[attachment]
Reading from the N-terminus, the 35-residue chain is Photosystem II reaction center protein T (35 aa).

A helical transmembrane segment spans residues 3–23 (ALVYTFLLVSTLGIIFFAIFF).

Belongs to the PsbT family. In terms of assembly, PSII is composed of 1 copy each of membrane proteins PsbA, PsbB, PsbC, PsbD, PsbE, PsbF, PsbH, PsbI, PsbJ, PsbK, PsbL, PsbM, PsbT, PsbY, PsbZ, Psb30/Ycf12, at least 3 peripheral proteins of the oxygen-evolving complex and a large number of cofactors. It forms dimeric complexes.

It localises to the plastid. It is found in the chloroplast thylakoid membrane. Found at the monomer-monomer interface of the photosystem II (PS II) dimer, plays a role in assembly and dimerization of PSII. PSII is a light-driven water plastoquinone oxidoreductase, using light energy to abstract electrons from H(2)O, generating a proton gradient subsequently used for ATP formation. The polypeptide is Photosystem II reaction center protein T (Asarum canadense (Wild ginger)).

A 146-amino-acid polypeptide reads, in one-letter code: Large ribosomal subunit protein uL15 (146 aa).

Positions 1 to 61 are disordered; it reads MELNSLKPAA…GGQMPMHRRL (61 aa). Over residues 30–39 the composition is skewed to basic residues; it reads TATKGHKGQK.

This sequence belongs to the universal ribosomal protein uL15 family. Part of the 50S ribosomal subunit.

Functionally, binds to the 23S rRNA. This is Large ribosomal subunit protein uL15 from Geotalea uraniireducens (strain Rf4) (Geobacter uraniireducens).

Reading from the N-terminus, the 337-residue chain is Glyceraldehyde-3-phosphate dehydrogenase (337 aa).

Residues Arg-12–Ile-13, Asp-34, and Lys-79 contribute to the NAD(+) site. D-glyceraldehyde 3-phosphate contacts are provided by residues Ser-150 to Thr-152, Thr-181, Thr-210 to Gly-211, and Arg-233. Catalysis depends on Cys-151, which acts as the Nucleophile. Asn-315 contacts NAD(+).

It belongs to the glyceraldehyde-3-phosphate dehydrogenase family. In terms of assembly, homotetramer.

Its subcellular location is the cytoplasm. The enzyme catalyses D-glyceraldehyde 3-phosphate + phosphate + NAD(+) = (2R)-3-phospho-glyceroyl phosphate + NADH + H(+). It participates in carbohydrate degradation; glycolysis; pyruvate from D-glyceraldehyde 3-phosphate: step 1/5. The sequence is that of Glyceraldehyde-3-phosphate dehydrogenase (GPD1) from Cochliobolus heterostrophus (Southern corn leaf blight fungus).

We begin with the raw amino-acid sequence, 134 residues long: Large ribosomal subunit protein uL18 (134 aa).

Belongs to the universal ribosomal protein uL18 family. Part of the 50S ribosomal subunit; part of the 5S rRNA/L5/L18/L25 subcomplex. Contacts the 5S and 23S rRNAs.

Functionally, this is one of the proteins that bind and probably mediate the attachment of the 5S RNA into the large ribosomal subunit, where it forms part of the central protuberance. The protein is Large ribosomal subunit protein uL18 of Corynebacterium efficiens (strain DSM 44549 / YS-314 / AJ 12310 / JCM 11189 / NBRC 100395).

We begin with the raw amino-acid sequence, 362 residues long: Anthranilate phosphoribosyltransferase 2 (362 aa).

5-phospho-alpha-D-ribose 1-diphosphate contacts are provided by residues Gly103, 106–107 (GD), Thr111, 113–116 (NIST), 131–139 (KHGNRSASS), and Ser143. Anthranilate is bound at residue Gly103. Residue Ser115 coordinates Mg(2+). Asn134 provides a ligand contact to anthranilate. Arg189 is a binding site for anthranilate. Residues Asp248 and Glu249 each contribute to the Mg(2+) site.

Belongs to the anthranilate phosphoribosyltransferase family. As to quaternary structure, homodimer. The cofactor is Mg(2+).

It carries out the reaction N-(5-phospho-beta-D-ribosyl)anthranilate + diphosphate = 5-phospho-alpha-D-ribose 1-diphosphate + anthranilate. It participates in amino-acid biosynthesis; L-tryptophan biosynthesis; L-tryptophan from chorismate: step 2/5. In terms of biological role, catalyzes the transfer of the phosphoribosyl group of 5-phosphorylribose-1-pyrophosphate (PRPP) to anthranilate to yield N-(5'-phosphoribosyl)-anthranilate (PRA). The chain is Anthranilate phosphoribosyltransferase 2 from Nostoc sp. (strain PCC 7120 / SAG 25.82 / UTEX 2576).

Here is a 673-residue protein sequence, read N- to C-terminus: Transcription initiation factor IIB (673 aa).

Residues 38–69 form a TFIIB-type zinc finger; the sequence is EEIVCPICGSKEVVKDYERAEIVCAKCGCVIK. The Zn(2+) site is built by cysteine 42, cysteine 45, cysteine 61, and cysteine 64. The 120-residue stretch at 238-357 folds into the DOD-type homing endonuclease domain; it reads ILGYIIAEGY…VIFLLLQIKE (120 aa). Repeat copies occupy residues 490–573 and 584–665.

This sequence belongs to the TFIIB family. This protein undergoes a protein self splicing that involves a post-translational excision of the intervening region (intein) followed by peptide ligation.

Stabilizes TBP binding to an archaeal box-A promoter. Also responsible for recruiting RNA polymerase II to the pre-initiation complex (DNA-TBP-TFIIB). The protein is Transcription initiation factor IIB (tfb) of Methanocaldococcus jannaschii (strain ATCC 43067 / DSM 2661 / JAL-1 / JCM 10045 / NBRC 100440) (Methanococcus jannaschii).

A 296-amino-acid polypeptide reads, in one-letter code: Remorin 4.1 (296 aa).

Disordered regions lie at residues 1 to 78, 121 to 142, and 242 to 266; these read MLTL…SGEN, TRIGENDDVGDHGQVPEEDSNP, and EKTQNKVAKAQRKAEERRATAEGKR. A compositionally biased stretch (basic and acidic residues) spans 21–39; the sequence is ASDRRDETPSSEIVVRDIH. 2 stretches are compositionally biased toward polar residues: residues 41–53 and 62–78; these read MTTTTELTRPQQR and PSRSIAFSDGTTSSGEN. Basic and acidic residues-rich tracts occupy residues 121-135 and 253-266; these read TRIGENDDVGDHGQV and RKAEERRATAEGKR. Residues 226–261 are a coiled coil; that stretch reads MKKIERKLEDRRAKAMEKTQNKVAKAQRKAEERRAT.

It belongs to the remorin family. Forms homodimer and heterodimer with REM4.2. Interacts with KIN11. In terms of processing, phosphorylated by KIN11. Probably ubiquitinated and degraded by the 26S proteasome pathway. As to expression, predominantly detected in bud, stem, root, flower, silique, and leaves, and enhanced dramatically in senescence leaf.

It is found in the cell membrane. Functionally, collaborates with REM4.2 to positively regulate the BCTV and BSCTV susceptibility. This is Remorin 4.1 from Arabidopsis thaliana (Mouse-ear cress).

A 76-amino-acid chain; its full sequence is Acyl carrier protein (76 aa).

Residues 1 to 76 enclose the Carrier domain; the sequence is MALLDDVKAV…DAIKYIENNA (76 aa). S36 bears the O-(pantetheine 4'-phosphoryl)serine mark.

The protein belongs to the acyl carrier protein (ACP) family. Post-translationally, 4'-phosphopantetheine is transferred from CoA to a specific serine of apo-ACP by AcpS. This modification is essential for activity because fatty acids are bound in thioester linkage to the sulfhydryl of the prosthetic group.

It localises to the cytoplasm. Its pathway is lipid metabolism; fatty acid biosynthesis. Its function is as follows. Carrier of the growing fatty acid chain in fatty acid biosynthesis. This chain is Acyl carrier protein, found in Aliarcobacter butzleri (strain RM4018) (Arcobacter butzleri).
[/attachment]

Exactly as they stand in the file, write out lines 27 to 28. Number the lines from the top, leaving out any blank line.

It is found in the cell membrane. Functionally, collaborates with REM4.2 to positively regulate the BCTV and BSCTV susceptibility. This is Remorin 4.1 from Arabidopsis thaliana (Mouse-ear cress).

A 76-amino-acid chain; its full sequence is Acyl carrier protein (76 aa).